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Has any one made there own hardwood flooring or is it to time consumming. I have red oak rough cut 1" varing lengths. I have a dewalt 625 plunge router. Need the bit. Also have a planner. I notice that the flooring at the lumber yards have groves on the bottom of the board and a angle cut at the top where the floor joins to gether. Are these necessary.

rosco four retired and happy.
 

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Rosco
I have replace one or two (oak floors) I would say you may want to buy the stock from the lumber yard and keep your red oak for other jobs.
You can use your stock but Oak is real hard on tools and bits.
And the 4x4 stock is a bit over size for a floor and it will need to be 5/8" thick unless you want to cut off all the doors and other things so you can use it.
That's alot of wood going down the planner tube or you can resaw it with the band saw but that's alot of work.
You didn't say what the sq.ft. was but it takes alot of wood to get the job done not to say any thing about what it cost to put it down .


Have a good one
Bj :)
 

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Hi Rosco!
I have made my own hardwood flooring using 3/4" Oak stock - did it cause I only needed about 8 sq ft or so, and they would only sell it in large bundles. I did not groove the bottom side and did not chamfer the top edge because what I was matching did not have a chamfer, and I'm not sure why they do that - maybe has to do with squeaking or movement?. I suppose my tip would be to cut the grooves first, then cut the tongues to fit and since it's oak, don't try to cut it all in one pass. Not so sure about using Red oak - it has it's quirks with stains but is probably OK if you're only putting poly on it. Take your time and enjoy the ride! Hopefully someone else here can enlighten you a little more.
 

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I have to agree with bobj3, the amount of work and the problems that may arise if you don't have a good deal of experience might become one big headache.

Regards

Jerry
 

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Rosco, let me start by saying that I think flooring is beneath you... (pun intended.) I honestly believe engineered flooring is the only way to go. It is dimensionally more stable than hardwood, is available prefinished with a 30 year guarantee, and goes down in a snap. I suggest saving your energy and oak for building a special piece of furniture, clock or keepsake box.
 

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Rosco
I did a bit of checking with a mate that works for a hard floor company.
He said "The slot(s) on the back side of the flooring are put in to help stop the cuping and bowing of the floor boards."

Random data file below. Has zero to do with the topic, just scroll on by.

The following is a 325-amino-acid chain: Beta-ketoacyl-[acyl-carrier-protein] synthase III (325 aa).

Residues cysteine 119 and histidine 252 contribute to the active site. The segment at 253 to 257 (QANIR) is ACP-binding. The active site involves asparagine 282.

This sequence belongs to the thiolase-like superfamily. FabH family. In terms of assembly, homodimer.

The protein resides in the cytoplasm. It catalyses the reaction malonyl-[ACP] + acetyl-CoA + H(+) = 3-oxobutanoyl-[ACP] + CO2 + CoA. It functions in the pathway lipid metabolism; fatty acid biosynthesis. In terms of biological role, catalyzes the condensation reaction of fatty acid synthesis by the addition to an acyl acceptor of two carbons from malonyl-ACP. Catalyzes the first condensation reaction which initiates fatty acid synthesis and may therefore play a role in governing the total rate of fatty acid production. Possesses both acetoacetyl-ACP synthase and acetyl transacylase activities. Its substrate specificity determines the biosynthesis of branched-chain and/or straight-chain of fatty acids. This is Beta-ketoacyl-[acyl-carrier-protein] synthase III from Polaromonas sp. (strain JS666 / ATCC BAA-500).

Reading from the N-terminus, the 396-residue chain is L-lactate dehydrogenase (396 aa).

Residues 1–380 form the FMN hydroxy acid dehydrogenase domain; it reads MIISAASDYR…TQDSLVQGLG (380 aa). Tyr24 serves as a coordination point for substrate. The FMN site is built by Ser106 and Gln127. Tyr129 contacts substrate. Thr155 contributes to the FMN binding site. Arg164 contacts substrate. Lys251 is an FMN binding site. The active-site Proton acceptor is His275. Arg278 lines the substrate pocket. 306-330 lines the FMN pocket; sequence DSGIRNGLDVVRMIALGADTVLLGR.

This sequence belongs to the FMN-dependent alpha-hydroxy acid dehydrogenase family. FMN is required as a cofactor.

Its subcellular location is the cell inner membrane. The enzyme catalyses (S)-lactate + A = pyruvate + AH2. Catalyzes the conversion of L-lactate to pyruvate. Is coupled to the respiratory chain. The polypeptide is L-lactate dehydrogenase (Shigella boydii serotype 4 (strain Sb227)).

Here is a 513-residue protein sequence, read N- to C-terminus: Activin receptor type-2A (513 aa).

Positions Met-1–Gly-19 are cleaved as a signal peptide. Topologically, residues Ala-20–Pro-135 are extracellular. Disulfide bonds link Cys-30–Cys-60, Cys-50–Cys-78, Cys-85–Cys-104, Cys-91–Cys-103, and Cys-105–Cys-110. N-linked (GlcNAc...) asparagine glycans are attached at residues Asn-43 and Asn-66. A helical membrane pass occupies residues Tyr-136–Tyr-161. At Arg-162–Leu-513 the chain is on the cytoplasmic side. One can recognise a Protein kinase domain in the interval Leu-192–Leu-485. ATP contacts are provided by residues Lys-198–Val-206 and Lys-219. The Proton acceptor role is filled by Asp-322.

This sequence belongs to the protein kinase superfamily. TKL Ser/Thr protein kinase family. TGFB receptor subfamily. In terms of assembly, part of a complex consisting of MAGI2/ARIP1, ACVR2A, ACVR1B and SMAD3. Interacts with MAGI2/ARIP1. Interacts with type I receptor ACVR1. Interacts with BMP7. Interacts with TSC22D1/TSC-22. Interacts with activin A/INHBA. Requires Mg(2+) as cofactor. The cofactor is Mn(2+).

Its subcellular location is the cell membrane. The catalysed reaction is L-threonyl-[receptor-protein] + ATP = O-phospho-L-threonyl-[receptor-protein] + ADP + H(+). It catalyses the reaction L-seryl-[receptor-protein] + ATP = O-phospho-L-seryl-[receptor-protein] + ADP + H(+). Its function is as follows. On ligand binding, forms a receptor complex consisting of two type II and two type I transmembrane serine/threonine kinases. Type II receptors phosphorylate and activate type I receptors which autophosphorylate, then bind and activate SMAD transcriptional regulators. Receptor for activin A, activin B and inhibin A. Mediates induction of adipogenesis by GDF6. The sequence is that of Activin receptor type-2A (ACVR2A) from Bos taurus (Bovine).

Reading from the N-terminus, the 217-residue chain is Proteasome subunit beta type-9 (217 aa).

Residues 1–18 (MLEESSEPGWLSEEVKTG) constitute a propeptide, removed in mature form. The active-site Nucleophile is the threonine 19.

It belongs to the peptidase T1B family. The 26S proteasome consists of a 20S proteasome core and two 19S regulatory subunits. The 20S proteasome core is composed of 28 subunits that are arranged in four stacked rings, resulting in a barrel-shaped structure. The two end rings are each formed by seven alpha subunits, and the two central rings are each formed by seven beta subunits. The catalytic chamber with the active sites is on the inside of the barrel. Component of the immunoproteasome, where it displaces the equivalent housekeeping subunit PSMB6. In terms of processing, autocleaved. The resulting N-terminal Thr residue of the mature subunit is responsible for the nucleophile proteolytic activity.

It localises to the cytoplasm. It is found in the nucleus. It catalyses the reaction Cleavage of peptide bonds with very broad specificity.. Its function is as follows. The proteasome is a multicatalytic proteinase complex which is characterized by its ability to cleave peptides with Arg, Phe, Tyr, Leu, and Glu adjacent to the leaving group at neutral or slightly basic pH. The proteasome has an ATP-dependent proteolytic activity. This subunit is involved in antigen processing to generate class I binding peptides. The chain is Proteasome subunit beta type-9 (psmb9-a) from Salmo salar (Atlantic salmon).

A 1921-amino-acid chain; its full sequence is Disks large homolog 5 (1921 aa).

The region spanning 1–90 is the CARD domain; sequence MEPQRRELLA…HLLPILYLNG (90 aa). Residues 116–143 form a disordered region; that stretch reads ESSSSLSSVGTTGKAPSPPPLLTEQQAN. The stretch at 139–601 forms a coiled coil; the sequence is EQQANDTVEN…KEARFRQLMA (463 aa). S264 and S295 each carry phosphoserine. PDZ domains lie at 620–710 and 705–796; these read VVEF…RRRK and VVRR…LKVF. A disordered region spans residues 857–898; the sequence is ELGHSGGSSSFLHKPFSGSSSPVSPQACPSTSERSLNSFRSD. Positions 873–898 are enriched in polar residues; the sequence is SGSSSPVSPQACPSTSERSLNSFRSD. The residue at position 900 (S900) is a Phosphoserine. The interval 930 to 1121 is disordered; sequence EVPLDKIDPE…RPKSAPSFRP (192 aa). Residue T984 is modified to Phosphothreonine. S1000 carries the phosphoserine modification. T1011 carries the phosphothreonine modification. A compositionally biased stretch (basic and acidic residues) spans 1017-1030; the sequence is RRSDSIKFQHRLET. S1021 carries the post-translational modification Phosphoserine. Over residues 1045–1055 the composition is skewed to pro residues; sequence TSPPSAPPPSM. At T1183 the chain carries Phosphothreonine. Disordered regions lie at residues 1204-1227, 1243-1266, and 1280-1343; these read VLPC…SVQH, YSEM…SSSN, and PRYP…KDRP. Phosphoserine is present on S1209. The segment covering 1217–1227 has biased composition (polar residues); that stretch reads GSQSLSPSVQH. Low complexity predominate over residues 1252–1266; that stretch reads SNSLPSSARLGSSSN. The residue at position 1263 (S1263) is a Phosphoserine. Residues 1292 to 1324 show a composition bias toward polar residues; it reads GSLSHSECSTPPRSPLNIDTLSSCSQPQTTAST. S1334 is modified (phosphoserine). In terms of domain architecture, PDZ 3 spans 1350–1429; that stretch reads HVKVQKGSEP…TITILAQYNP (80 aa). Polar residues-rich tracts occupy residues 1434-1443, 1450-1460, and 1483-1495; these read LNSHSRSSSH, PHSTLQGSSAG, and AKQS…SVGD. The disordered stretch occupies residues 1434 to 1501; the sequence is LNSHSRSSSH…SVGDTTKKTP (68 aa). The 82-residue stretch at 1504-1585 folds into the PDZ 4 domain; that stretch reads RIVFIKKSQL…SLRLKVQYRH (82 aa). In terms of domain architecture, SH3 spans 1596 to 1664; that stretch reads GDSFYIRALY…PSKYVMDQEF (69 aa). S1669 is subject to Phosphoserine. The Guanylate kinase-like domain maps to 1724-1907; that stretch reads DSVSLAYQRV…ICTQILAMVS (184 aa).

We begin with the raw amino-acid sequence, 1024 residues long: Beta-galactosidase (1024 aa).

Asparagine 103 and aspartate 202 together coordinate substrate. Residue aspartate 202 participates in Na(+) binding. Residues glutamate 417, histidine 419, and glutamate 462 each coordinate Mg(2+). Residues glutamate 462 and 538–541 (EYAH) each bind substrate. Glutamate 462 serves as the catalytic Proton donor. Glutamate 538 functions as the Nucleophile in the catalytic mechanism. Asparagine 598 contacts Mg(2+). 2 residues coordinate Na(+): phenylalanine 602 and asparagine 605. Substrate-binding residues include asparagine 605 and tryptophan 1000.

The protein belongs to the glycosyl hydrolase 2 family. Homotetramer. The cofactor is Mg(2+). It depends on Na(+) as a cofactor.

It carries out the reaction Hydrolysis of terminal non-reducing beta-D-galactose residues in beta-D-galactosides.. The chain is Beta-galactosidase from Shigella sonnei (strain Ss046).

He said it can be one or many but it's a must item for oak the flooring.
Because they only pin down one side of the floor board and it wants to bow/cup up when it's installed.
He also said that's why they keep it in the 2 5/8" to 3 1/2" wide boards.

Hope this helps

Bj :)
 

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Discussion Starter #7
Thanks for the info and advice. The opinion seems to be that its not worth the effort and time. And I know that the floor is beneath me. :} Have two thousand board feet of rough saw oak and thought it would be a good idea seeing that it is from my own lot and cost me $200. That said i appreciate that red oak could be the bigest challnge to stain and finish. I decided thats out.

rosco p col train
 

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Silly quetstion here...
Why stain it? Why not use a clear acrylic? Sometimes I've seen stain bring out the best in a wood but, I've also seen to where it covered up what I thought was the best part.

If you've never worked on hardwood flooring, the key here is to go slooooow. Take your time, dry fit, and dry fit somemore.

All it takes is, time, effort an most important, patience.
 

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Discussion Starter #9
Hamlin said:
Silly quetstion here...
Why stain it? Why not use a clear acrylic? Sometimes I've seen stain bring out the best in a wood but, I've also seen to where it covered up what I thought was the best part.

If you've never worked on hardwood flooring, the key here is to go slooooow. Take your time, dry fit, and dry fit somemore.

All it takes is, time, effort an most important, patience.

Your right there it only takes time. As to the staining my better half (wonder swhy they call her the better 1/2) wants a darker stain to contrast the oak furniture we already have which is natural finish gone darker with age.

thanks for the input.
 

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If you are not using an oil finish (not likely) red or white oak is not difficult to finish. Both take all normal top coats without any problems. I have used many types of finishes on oak,with few problems.

Regards

Jerry
 
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